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is this real life?

A look back at the scandalous Amanda Byram-hosted reality show, The Swan

Yep, this really happened.

IN AN AGE where reality TV seems to have had a resurgence in popularity, it’s easy to forget where we came from. 

amanda byra, Fox Fox

This year’s season of Love Island is all the proof you needed to conclude that while viewers are relying less and less on TV for their entertainment, they will come back if they think it’s worth it.  Yes, the show was the most popular topic of conversation in group chats around the country for the eight-week stint, and with that came an equally popular season of I’m A Celeb, the most popular season of Big Brother in years and the return of old gems like Dancing On Ice.  But, with the reality TV schedule now packed with options, it’s easy to forget the origin stories. 

Big Brother, Survivor and American Idol were among the first hugely successful reality shows that earned themselves prime time slots in the TV listings and the front cover of most magazines.

However, while these shows continued for around two decades each after starting in the late 90s/early 00s, there were others than weren’t so successful.

We’re taking a look back at one in particular that although it got renewed for a second season, spent its time on the air defending itself from huge criticism that ultimately led to its cancellation.

The Swan was a American reality TV show broadcast on Fox and first aired back 2004.

2014-08-10_lif_1890892_I3 Fox Fox

The show followed two women each week as they were given extreme makeovers, transforming them from ‘ugly ducklings into swans’.

We know – grim.

Anyway, the show was hosted by none other than Dubliner, Amanda Byram, who led a panel of experts in cosmetic surgery, personal training, life coaching, therapy and dentistry.

Combined they developed a ‘plan’ to transform the contestants in the hopes that they would make it to the Swan Pageant in the finale.

To get there, they went through dozens of cosmetic surgeries, weeks of personal training and hours of life coaching, in the hopes that this would be what was needed to turn them into ‘swans’. 

BeFunky-collage (2) Fox Fox

At the end of each episode the two women would find out who would go forward to the pageant based on their ‘growth and achievements’ throughout their time on the show.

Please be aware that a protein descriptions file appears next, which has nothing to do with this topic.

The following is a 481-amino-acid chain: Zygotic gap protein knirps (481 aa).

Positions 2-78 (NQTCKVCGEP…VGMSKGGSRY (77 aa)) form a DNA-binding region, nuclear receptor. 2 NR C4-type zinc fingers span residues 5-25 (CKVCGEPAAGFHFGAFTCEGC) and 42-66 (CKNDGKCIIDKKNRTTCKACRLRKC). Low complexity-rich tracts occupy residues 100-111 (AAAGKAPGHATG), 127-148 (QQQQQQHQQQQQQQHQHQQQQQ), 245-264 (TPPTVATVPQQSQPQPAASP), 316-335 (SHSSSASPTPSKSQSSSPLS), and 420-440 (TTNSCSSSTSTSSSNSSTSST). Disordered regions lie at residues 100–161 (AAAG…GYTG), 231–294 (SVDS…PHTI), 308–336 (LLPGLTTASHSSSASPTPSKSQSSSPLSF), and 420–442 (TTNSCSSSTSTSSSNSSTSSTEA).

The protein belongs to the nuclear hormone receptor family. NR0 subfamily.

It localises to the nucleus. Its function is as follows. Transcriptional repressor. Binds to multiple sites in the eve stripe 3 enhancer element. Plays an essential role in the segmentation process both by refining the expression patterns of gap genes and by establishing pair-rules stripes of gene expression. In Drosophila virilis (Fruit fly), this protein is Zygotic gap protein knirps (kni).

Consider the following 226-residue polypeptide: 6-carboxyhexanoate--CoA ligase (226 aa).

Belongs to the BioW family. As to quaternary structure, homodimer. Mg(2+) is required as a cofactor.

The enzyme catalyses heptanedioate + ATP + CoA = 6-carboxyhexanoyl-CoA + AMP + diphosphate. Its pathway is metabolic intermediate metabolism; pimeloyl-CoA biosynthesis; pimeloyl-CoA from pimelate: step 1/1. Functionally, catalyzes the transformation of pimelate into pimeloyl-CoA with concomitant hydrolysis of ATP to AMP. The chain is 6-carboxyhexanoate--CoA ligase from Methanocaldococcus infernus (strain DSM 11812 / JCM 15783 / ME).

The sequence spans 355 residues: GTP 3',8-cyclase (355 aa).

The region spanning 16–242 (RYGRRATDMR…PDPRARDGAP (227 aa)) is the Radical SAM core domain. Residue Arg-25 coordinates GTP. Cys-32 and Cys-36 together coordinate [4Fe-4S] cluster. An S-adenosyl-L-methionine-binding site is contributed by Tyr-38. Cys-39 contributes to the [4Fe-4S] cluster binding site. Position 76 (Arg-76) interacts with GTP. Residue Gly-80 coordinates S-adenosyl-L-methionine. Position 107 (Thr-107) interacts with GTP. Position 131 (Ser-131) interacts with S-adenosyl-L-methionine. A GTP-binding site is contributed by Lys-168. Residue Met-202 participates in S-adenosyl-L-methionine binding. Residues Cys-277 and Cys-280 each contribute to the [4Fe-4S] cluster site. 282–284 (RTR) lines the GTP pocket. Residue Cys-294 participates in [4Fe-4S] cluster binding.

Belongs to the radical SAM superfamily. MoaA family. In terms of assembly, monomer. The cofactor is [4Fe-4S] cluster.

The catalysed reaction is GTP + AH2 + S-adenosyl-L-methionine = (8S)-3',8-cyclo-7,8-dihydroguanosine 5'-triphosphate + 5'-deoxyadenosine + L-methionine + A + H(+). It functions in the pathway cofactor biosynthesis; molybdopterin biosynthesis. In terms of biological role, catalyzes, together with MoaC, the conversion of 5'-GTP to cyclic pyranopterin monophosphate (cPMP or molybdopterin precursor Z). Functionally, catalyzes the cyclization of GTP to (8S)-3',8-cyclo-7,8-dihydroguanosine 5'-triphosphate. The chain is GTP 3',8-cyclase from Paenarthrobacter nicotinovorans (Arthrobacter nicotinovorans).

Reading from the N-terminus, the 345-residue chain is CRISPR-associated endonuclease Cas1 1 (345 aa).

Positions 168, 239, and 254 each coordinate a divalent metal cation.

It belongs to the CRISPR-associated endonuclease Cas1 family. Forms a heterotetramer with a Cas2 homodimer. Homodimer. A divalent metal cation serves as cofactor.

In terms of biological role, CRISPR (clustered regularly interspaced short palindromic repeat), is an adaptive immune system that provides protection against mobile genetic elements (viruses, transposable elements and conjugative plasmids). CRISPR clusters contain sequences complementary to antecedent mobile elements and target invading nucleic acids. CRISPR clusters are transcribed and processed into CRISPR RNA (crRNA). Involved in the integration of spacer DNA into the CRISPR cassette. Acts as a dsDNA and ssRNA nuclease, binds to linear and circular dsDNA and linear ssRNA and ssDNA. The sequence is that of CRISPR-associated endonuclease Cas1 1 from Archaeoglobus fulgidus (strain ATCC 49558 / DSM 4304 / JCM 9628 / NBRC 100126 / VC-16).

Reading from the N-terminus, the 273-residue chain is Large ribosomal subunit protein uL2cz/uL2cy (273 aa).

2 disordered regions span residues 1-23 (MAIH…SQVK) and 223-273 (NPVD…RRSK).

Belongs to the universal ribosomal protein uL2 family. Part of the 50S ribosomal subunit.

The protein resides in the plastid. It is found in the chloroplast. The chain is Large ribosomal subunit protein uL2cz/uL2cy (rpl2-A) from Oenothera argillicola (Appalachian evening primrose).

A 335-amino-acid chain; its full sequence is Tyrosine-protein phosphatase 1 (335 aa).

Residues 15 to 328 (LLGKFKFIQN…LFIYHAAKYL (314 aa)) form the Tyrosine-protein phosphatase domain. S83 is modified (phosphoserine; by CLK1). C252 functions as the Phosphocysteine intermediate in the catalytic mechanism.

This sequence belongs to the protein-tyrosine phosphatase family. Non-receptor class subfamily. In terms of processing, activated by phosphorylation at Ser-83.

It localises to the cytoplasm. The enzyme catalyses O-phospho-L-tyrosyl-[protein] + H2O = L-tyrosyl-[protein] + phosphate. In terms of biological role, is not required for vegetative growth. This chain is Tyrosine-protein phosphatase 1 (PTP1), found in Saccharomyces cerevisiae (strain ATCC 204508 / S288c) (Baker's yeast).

Nine women made it through to compete in the pageant which included a formal wear round, swimwear round and a lingerie round.

It was judged by former Miss USA winners, model management executives and fashion industry insiders.

The winners of the pageant and, therefore, the show would walk away with a modelling contract and gifts from corporate sponsors.

However, in season two, the modelling contract was replaced with a contract as a spokesperson.

For what? Who knows?

Randal Haworth MD FACS / YouTube

The show was surrounded by criticism the entire time it was on the air with a number of journalists and writers naming the show as one of the clearest examples of ‘harmful reality TV’.

The show came at a time when cosmetic surgery was an increasingly popular plotline in reality TV series, scripted TV shows and on the front pages of magazines.

And it wasn’t just the viewers and critics that had negative things to say.

One of the contestants from the second season of the show, Lorrie Arias, spoke in 2013 about her experience on the show and the lasting effect it had on her. 

Lorrie said that she suffered unresolved complications as a result of surgeries, and felt her mental health worsened after her appearance on the show.

Randal Haworth MD FACS / YouTube

Entertainment Weekly also awarded The Swan a prestigious place on its ‘10 Worst Reality TV Shows Ever’ list.

Unsurprisingly, most traces of the show have been removed from YouTube and it’s very difficult to find any clips of Amanda Byram talking about her time on the show either.

But we’ll always remember 2004 as the year reality TV makeovers went too far.

Love Island is looking pretty innocent now, isn’t it?

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